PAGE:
Overview of TotalView, a parallel debugger

Some months ago, I had a TotalView tutorial, thanks to my job. Now, I’ve actually used it to debug one of my parallel applications and I would like to share my experience with fantastic tool.
First TotalView is not only a parallel debugger available on several Linux and Unix platforms. It also is a memory checker (MemoryScape and the TotalView plugin) as well as a reverse debugger, that is, you can roll back the execution of a program, even after it crashed (where it would be useless with a standard debugger like GDB).


Inside the main TotalView window, each program with its threads and processes can be accessed, reopened, even if you closed the application window. The only drawback is that it is not possible to remove an application from this window…

TotalView main window
TotalView main window

Launching Totalview raises a window allowing to launch a new program, attach to a running one or analyze a core dump. If the application uses MPI, it must be indicated (several implementations are available).

TotalView open a program windows
TotalView open a program windows

Once the application is launched, it is possible to actually debug it. The interface shows which process and thread is currently selected (the list of processes and threads is available in the lowest tab window). Unfortunately, there is no way to browse the code, so you have to go through your code (you can “dive” into a function by double-clicking on a call) to put a breakpoint somewhere.

For TotalView, breakpoints are a special case of action points. On action points, you can stop the program, or execute a simple code. You can also tell Totalview to stop the program when the program went a specific number of time through an instruction (efficient when the error shows up at the hundredth-or-so iteration of a loop).

There are several ways of stopping when arriving at an action point: stopping as soon as one thread/process arrives, when all arrived at it, a group, … There also a lot of other functions that are quite usefull.

TotalView debugging window
TotalView debugging window

Exploring variables is one of the obvious uses of a debugger. Without it, debugging is often useless. TotalView allows to “dive” into a variable, and then explore it. A multi-dimensional variable can be sliced, and then compared between processes. When a variable is modified, it appears in yellow. It is then possible to compare an MPI communication result (for instance).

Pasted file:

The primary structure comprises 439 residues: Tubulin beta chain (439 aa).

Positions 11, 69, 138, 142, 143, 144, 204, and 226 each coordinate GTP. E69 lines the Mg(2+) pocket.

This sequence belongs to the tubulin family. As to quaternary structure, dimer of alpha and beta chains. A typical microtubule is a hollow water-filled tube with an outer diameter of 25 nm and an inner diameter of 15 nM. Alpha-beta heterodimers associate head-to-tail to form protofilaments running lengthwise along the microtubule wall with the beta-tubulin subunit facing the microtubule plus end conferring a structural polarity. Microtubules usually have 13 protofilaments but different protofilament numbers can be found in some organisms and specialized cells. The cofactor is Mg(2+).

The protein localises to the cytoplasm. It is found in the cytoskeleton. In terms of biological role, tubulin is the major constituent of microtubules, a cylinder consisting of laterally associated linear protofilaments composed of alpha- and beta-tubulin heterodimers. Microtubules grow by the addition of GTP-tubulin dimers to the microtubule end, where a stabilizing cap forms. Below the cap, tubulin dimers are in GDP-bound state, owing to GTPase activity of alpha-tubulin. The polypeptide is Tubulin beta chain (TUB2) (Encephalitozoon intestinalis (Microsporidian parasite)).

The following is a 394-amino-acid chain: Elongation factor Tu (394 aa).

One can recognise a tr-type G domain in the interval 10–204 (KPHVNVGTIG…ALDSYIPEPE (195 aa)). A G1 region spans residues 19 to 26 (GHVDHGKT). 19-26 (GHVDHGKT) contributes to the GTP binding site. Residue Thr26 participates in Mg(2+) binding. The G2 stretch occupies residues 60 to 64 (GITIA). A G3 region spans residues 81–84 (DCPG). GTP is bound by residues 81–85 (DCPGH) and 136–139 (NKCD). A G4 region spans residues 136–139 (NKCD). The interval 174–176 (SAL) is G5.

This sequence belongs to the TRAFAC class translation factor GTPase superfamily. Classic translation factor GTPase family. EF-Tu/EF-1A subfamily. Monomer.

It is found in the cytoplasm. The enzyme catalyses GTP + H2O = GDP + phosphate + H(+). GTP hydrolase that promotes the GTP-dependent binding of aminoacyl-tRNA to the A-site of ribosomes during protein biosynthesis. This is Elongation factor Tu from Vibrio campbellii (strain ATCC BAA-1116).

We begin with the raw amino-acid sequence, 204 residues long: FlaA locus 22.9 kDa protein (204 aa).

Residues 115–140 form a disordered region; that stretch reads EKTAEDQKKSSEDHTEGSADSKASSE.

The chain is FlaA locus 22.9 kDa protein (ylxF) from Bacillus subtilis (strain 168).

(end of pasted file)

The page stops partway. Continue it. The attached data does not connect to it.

When comparing to other parallel debugger (like DDT), the array display is not as beautiful. TotalView has other advantages, as having its own C/C++/Fortran debugger, without relying on gdb.

TotalView variable display window
TotalView variable display window


MemoryScape is TotalView’s memory tool. It captures OS memory calls and watches what the application does.

The first option is to quard memory blocks. It’s less efficient that Fortran’s bound checks, but it is less costly (as the memory guards are only checked when the program stops). Other options include paint blocks (a pattern is “painted” inside the block, and if it shows up somewhere else in the code, it’s that the block wasn’t worrectly initializd, for instance), hoarded memory (deallocated memory is not immediatelly freed, which can then lead to detect memory corruption) and of course leak detection.

Several graphs can be drawn, but some are misleading (as the memory pie, which does not show the truth).


Replay Engine is a reverse debugger. When the program crashed, it is possible to rewind the execution to find where the problem first showed up.

Of course, the rewind option is based on snapshots, which means that you cannot replay a really big program (that uses several GB), that ReplayEngine chooses when to do a snapshot, and it is possible that the instant you want was not captured. I never used the ReplayEngine because of these pitfalls (no reverse debugger can escape them).


Although it is pretty much expensive, TotalView is very helpfull. When I had to parallize with MPI a scientific code, it was simple to use the MPI library I used, and the variable display helped me fix the communications in no time.

I never had a real use for MemoryScape. The leak detection is efficient, but like Valgrind, some detected leaks are not real leaks. The guarded memory could have been useful, but as I had read issues, it couldn’t help me.

In the end, I would recommand TotalView as a parallel debugger. With an efficient parallel profiler, it is one of the need-to-have tools in one’s toolbox.

Link to the official TotalView website: http://totalviewtech.com/

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